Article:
Cheers and jeers from around the news:

• Jeers to whatever has gotten into selectmen in Andover. The River Valley town is weighing a second recall of Selectman Susan Merrow, which turned a recent meeting into a screaming match. Merrow narrowly kept her seat in a recall vote last November.

There are differences of opinion all the time in local government and, oftentimes, these differences seem to get loudest where population is smallest. All of Andover is engaged in this issue: In a community of about 900, some 550 voted in the last recall election.

Now that’s a turnout of which to be proud. What isn’t prideful is this turmoil among the selectmen. Second recall votes so soon are unneeded, whether in the smallest town or most sprawling city. The people have already spoken once. The right way to settle this dispute is like neighbors.

• Cheers to the Maine House for preserving LD 679, an eminently sensible bill that would openmunicipalities that knowingly violate the Freedom of Access Act to paying attorneys’ fees to the citizens or organizations that call them on it. We urge its passage in the Senate.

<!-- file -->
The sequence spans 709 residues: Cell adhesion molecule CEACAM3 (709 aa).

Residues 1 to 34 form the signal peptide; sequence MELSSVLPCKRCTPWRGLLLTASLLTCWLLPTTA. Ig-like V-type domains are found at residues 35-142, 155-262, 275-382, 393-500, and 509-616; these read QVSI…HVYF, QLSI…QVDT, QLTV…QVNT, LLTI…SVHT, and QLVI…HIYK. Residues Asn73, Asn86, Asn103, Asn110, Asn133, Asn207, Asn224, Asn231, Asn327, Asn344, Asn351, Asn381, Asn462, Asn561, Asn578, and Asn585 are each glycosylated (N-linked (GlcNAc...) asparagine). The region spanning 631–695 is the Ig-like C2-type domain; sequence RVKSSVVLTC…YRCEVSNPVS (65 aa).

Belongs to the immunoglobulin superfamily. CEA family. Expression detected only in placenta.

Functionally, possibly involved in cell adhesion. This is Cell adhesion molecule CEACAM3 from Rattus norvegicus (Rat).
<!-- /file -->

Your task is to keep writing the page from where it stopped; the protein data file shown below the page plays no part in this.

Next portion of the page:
Attorneys’ fees create a definite penalty for violating FOAA, where now there is little. This would not only provide a strong incentive for ensuring the public’s right to know, but also would remove any financial barriers to citizens to enforce the letter of the law.

Many states and the federal government have this fee provision. So should Maine.

• Cheers to the selection of Sonia Sotomayor to the U.S. Supreme Court. We’ll be brief: Prognostication about her is folly. Nobody – not even Sotomayor – likely knows what kind of justice she’ll be, not until she wears the robe.

David Souter was billed as a dyed-in-the-wool conservative at the time of his nomination. His record is anything but. If senators knew Clarence Thomas would turn into a Sphinx on the bench, saying nothing for years, would they have confirmed him?

Scrutiny of Sotomayor is warranted. But the irony is that the answer everyone really wants to know won’t come, unless she’s confirmed.

• Jeers to short attention spans. Two significant stories were overshadowed by Sotomayor: the looming bankruptcy of General Motors and the nuclear tests in North Korea. Both are more important, and have greater implications than one Supreme Court justice.

• Cheers to the editorial board of the Kennebec Journal for their spot-on assessment of why charter school legislation is again failing in Maine: the entrenched opposition of the education establishment.

To quote them: “We challenge the Legislature: If you don’t have the courage to stand up and beat off the prophets of doom who are so scared of charter schools, then just reject the bill.”

We couldn’t have said it better. And we wholeheartedly agree.


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